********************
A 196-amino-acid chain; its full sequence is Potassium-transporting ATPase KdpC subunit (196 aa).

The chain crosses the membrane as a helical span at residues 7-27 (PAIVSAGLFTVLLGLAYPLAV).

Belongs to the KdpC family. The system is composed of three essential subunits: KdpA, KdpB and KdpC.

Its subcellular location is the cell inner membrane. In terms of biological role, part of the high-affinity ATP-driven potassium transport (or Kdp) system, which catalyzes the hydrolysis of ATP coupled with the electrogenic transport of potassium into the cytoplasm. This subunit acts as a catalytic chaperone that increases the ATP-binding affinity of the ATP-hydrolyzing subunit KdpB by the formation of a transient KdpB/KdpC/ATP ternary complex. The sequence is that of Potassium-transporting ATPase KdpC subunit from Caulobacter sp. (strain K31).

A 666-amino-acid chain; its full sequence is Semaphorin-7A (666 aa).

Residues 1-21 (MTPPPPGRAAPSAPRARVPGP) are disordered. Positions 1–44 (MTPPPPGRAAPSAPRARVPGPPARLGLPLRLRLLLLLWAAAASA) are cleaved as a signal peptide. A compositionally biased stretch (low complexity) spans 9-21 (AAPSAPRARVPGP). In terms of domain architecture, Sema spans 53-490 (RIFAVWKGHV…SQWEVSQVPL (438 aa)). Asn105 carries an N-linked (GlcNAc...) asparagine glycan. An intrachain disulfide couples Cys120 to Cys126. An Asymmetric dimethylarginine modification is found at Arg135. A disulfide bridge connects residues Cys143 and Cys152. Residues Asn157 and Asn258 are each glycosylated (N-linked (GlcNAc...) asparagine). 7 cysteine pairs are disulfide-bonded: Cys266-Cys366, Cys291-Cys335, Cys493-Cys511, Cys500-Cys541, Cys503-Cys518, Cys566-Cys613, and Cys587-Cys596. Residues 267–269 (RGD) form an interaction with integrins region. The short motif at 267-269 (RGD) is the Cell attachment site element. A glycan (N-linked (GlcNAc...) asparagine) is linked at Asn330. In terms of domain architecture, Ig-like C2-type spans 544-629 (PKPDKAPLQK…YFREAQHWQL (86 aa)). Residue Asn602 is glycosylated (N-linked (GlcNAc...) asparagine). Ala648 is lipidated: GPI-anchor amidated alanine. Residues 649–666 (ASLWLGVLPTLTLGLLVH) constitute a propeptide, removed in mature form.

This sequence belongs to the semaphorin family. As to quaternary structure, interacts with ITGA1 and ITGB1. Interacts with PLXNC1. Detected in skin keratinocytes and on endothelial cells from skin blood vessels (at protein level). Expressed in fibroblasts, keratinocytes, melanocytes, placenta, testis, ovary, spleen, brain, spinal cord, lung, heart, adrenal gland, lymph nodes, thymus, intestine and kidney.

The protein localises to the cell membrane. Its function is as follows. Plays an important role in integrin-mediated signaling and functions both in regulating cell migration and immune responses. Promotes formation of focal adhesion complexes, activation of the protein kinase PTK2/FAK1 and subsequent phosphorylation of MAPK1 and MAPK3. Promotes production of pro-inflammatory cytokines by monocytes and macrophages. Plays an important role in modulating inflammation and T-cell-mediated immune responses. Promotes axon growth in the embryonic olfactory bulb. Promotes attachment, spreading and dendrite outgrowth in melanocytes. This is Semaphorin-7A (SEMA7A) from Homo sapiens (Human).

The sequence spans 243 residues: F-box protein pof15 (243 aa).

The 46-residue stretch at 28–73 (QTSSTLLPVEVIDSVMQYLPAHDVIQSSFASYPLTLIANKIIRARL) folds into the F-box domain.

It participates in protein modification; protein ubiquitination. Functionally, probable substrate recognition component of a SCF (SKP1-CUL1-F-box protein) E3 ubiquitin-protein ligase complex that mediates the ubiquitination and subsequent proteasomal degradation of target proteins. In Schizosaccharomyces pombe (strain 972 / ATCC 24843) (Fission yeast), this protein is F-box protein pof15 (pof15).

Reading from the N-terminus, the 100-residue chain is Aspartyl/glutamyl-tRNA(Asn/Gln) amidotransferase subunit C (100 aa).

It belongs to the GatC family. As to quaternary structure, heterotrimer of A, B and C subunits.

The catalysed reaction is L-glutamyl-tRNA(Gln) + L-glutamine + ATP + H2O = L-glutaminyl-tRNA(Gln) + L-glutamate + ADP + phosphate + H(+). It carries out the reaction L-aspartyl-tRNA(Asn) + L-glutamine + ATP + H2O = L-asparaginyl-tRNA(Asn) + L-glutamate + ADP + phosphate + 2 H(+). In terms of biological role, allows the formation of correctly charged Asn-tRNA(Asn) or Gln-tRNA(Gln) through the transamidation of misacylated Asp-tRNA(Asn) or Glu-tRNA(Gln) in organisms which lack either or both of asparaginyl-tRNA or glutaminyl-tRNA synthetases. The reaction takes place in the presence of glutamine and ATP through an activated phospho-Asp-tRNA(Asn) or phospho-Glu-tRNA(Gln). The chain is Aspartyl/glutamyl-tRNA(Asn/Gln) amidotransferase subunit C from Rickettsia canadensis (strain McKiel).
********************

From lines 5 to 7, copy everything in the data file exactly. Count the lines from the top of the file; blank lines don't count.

A 666-amino-acid chain; its full sequence is Semaphorin-7A (666 aa).

Residues 1-21 (MTPPPPGRAAPSAPRARVPGP) are disordered. Positions 1–44 (MTPPPPGRAAPSAPRARVPGPPARLGLPLRLRLLLLLWAAAASA) are cleaved as a signal peptide. A compositionally biased stretch (low complexity) spans 9-21 (AAPSAPRARVPGP). In terms of domain architecture, Sema spans 53-490 (RIFAVWKGHV…SQWEVSQVPL (438 aa)). Asn105 carries an N-linked (GlcNAc...) asparagine glycan. An intrachain disulfide couples Cys120 to Cys126. An Asymmetric dimethylarginine modification is found at Arg135. A disulfide bridge connects residues Cys143 and Cys152. Residues Asn157 and Asn258 are each glycosylated (N-linked (GlcNAc...) asparagine). 7 cysteine pairs are disulfide-bonded: Cys266-Cys366, Cys291-Cys335, Cys493-Cys511, Cys500-Cys541, Cys503-Cys518, Cys566-Cys613, and Cys587-Cys596. Residues 267–269 (RGD) form an interaction with integrins region. The short motif at 267-269 (RGD) is the Cell attachment site element. A glycan (N-linked (GlcNAc...) asparagine) is linked at Asn330. In terms of domain architecture, Ig-like C2-type spans 544-629 (PKPDKAPLQK…YFREAQHWQL (86 aa)). Residue Asn602 is glycosylated (N-linked (GlcNAc...) asparagine). Ala648 is lipidated: GPI-anchor amidated alanine. Residues 649–666 (ASLWLGVLPTLTLGLLVH) constitute a propeptide, removed in mature form.

This sequence belongs to the semaphorin family. As to quaternary structure, interacts with ITGA1 and ITGB1. Interacts with PLXNC1. Detected in skin keratinocytes and on endothelial cells from skin blood vessels (at protein level). Expressed in fibroblasts, keratinocytes, melanocytes, placenta, testis, ovary, spleen, brain, spinal cord, lung, heart, adrenal gland, lymph nodes, thymus, intestine and kidney.